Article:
It is Easter. Good Friday and its grim horror has passed. The waiting, the stillness of the tomb, is over. He is Risen! We have our Savior! We have hope!
Nevertheless, we are still here, and generations unknown will follow us. We know the end of the story, but the story is still unfolding. More grim horrors, more anxious waiting, and more joyous days are still before us.
We love stories. Therefore, we love the stories in the Bible. Yet much of the Bible includes sermons, lessons, prophecies, songs, ….. So it helps to imagine being there. Imagine to Jesus giving a sermon, The Sermon On The Mount. He begins with blessings. Those blessings sound good until He gets to this part.
Matthew 5:10-12 New King James Version (NKJV)
10 Blessed are those who are persecuted for righteousness’ sake,
For theirs is the kingdom of heaven.
11 “Blessed are you when they revile and persecute you, and say all kinds of evil against you falsely for My sake. 12 Rejoice and be exceedingly glad, for great is your reward in heaven, for so they persecuted the prophets who were before you.
You look about. You can see your own puzzlement on the faces in the crowd. What is Jesus talking about?
Thousands of years have passed now, but who knew then that Jesus would be crucified? We know what happened now. Since the day Jesus ascended back into Heaven to be with the Father, many have been reviled and persecuted. Many have died for righteousness sake. Why?
Jesus gave us the Great Commission. He told us to spread His Gospel, that strange and wonderful truth that in too many evokes adamantine hostility.
John 3:16 New King James Version (NKJV)
16 For God so loved the world that He gave His only begotten Son, that whoever believes in Him should not perish but have everlasting life.
No one wants to be reviled and persecuted. Yet when told that God is love, some grow angry. So Christians often wonder how we should spread the Gospel. Oddly enough, Jesus chose a man who had denied Him three times to tell us what to do. The Apostle Peter expressed the matter simply.
1 Peter 3:13-17 New King James Version (NKJV)
Suffering for Right and Wrong
13 And who is he who will harm you if you become followers of what is good? 14 But even if you should suffer for righteousness’ sake, you are blessed. “And do not be afraid of their threats, nor be troubled.” 15 But sanctify the Lord God in your hearts, and always be ready to give a defense to everyone who asks you a reason for the hope that is in you, with meekness and fear; 16 having a good conscience, that when they defame you as evildoers, those who revile your good conduct in Christ may be ashamed. 17 For it is better, if it is the will of God, to suffer for doing good than for doing evil.
As odd as it may seem, some people hate the message of the Gospel. Some even hate the message of the Gospel enough to kill those who bear it. That’s is why Jesus Christ died upon a cross. That is why today He is risen.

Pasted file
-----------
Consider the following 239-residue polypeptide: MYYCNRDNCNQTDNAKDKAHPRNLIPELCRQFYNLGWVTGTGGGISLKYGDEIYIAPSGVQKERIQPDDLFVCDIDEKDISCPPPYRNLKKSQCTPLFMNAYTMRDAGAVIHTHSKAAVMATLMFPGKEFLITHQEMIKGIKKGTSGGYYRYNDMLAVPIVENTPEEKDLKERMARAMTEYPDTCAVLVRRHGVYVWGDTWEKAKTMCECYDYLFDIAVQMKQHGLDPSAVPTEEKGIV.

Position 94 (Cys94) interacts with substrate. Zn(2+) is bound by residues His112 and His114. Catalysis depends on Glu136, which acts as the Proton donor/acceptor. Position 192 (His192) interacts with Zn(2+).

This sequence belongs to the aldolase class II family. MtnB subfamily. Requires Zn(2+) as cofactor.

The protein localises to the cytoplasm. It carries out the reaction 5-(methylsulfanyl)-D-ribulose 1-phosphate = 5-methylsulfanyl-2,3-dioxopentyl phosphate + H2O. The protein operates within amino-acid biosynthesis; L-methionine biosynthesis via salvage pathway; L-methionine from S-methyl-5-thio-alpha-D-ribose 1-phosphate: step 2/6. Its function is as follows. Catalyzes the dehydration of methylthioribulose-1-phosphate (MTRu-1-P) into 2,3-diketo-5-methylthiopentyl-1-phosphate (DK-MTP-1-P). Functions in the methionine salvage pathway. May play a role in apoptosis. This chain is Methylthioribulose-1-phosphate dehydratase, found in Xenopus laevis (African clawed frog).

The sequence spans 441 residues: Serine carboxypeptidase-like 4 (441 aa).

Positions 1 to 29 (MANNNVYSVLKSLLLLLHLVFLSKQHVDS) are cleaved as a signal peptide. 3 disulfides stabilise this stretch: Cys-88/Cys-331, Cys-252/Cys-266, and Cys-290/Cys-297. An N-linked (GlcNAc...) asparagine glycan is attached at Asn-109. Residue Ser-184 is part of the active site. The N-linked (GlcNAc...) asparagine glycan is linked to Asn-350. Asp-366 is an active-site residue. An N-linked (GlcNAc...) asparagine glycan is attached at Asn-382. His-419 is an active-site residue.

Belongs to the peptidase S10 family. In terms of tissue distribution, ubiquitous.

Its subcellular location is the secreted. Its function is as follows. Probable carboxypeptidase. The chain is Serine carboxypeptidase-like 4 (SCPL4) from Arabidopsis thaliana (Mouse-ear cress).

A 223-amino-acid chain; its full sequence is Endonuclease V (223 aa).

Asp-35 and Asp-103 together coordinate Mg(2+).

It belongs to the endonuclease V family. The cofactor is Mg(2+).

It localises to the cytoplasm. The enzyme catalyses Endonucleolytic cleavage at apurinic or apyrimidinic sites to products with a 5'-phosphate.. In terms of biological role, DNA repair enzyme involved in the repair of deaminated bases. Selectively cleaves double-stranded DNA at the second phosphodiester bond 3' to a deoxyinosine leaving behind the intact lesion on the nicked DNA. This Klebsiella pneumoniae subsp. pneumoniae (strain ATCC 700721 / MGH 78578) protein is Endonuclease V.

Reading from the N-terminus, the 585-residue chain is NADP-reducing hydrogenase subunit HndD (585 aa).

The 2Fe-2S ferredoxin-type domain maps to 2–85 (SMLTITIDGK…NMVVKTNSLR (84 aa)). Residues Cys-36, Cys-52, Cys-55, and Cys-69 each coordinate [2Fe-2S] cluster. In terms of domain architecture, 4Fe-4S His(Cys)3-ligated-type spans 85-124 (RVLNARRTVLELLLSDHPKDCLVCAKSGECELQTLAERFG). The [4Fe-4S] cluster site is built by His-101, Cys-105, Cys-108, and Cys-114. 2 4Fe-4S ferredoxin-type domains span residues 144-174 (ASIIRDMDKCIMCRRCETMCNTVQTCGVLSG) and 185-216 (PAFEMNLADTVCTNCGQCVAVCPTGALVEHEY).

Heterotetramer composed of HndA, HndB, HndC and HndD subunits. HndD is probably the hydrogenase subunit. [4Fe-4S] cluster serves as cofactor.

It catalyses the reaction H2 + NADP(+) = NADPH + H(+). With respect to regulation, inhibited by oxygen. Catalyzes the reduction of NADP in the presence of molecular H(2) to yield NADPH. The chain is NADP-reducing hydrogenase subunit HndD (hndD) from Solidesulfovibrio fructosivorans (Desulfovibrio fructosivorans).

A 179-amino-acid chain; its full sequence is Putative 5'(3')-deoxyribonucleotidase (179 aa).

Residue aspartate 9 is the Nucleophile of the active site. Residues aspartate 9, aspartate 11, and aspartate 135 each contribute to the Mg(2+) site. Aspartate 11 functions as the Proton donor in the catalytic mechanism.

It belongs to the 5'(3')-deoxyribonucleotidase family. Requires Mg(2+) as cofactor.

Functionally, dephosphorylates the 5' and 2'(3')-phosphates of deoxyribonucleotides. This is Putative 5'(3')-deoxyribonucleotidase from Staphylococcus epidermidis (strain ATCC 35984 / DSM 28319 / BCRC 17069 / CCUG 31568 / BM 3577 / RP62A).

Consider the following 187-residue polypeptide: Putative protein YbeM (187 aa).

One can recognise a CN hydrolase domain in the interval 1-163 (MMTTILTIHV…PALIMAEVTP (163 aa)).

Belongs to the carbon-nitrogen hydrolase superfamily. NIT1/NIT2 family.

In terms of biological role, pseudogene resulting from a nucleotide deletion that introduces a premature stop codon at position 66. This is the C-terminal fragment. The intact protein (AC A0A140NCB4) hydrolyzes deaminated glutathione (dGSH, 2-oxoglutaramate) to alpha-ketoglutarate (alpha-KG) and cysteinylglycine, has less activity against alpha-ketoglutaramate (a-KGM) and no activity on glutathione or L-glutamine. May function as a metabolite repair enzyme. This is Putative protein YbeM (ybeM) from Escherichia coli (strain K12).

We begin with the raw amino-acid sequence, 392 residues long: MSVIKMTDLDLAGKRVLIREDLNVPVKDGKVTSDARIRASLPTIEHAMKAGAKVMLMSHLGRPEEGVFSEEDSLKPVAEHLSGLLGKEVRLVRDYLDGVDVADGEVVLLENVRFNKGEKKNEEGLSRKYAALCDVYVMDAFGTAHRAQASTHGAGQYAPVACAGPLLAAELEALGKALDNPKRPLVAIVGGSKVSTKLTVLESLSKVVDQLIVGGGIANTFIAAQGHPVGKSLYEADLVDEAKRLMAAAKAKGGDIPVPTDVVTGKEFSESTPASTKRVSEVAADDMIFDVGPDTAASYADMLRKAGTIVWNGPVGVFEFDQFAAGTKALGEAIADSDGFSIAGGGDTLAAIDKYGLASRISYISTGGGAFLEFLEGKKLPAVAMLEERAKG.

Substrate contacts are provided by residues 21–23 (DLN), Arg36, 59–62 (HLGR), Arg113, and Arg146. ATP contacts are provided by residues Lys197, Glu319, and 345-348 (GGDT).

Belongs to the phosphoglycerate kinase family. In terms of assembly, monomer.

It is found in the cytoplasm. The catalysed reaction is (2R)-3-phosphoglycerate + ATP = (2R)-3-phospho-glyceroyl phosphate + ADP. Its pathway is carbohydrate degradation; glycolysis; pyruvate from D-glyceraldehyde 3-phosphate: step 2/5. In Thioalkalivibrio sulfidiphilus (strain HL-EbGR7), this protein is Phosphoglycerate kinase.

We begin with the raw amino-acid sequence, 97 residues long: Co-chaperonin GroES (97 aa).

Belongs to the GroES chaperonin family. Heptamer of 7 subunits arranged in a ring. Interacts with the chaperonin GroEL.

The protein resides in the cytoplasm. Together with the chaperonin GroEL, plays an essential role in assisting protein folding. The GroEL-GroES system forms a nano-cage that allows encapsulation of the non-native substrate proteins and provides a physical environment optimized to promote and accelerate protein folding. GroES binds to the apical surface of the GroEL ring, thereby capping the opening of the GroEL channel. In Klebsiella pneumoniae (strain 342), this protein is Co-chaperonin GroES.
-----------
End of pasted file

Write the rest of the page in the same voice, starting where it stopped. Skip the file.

So today seems to me a good day to remember those who died defending their hope in Jesus Christ.
A Sermon About Scorn
This is a two-part sermon about what it takes to stand for Jesus Christ given by Ravi Zacharias.
Martyrdom In The News
In his sermon, Zacharias mentions some statistics on modern day Christian martyrdom. Curious, I looked up what I could find. The subject does not get much news coverage.
- Holy Week opens with memory of martyrs, Middle East Christians (cruxnow.com) and Pope: More Christian martyrs today than in ancient times (usatoday.com): Catholic perceptives.
- Christian Persecution: A Reality Too Close to Ignore (christianpost.com): A call for Christian solidarity.
- Christian persecution: How many are being killed, where they are being killed (foxnews.com): Statistics on the persecution of Christians.
- You Can Debate Franklin Graham on Martyrs, But Not the World’s Persecution Problem (christianitytoday.com): This is a fairly extensive article on the subject. Lots of statistics and commentary on the statistics.
- Are there really 100,000 new Christian martyrs every year? (bbc.com): Expresses skepticism about the number of Christian martyrs. Since the article was written in 2013, it is a bit of of date now.
When you read the above articles, don’t get too caught up in the numbers. Statistics of this sort can never be especially accurate. Do we have the means to get good information out of countries governed by authoritarian regimes who don’t want what they are doing known? No. Of course not.
Organizations Supporting Persecuted Christians
- The Voice Of The Martyrs (persecution.com)
- Open Doors USA (opendoorsusa.org)
- The Center for the Study of Global Christianity (CSGC) (gordonconwell.edu): CSGC is cited as a source for statistics on the number of Christian martyrs. The case for higher numbers of Christian martyrs explains their rationale.